Monday, October 18, 2010

Day 6: Besi Sahar to Chamje

Today’s start was slightly delayed as the ferocious appetite of yesterday clearly carried over. Part of the blame can go to miscommunication as the waiter misunderstood our egg request & brought us 2 omelettes each. Extravagence.

Hitting the trail with only a brief stop to get permits checked and the road immediately became nuggety, a great relief after two days on the ‘road’. Straight away we started reeling in fluro-clad trekkers, my bar mounted bell proving a boon for subtly alerting them to our presence.

Ollie crosses an axle deep river with a grimace

Michi braves the monsoon fed torrent while a local stares

Stopping to get permits stamped again we descended a set of stairs leading to a swing bridge, the gathering throngs of villagers giving Michi some dutch courage to ride a set of stairs with great gusto. Unfortunately he lost is front tire on a slippery step and took a dirt nap. A less than ideal start.

Michi adopts the carry

Crashes aside, after the plain sailing of the first section, we were shocked to discover that the proceeding morning would be filled with steep stairs that forced us to shoulder our steeds and grovel up the hills. Come lunchtime it was wearing thin, but a plate of vegetable fried rice and a rousing downhill set the tone for an upbeat afternoon.

Not even a malfunctioning Rohloff (which reduced Michi to one gear) or a slit sidewall on my rear tire could quash the buzz of the views and trails we were being treated to.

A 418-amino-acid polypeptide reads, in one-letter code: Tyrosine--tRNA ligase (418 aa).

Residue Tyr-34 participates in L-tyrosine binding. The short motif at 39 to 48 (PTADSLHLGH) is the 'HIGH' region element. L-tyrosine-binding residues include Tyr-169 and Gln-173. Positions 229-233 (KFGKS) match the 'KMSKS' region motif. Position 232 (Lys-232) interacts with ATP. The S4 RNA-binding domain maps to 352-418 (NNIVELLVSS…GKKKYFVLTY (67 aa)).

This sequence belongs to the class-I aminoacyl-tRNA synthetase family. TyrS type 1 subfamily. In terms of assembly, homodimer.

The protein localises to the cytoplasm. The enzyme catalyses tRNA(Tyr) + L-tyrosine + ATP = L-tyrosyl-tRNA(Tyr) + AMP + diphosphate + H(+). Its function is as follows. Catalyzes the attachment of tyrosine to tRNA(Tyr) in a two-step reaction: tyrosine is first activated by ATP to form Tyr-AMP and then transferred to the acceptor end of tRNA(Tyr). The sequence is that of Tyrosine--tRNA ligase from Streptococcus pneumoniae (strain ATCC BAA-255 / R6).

Michi gets a push from some friendly locals

In an enduring theme of friendly locals, we befriended some children who gave us moral and physical support up one of the steepest pinches. We also met a young Iranian on holiday who induced cross cultural hysterics when he imitated the sleeping pose of a trail side dog.

Our Iranian friend mimics a trailside dog

One the darker side, the litter and trash of both locals and tourists still seems to mar the vistas, and the pushy demands for candy or money from some children is starting to wear thin.

Our final stop was about half our planned distance, the sheer undulation making our blind plans too ambitious, even after 9 hours of riding. Chamje however is amazing. Perched atop a cliff opposite a 100m waterfall whose sheer thunderous flow causes resonance of our room windows.

We are using sleeping bags for the first time, with plenty of insect repellent to keep the bloodthirsty at bay.

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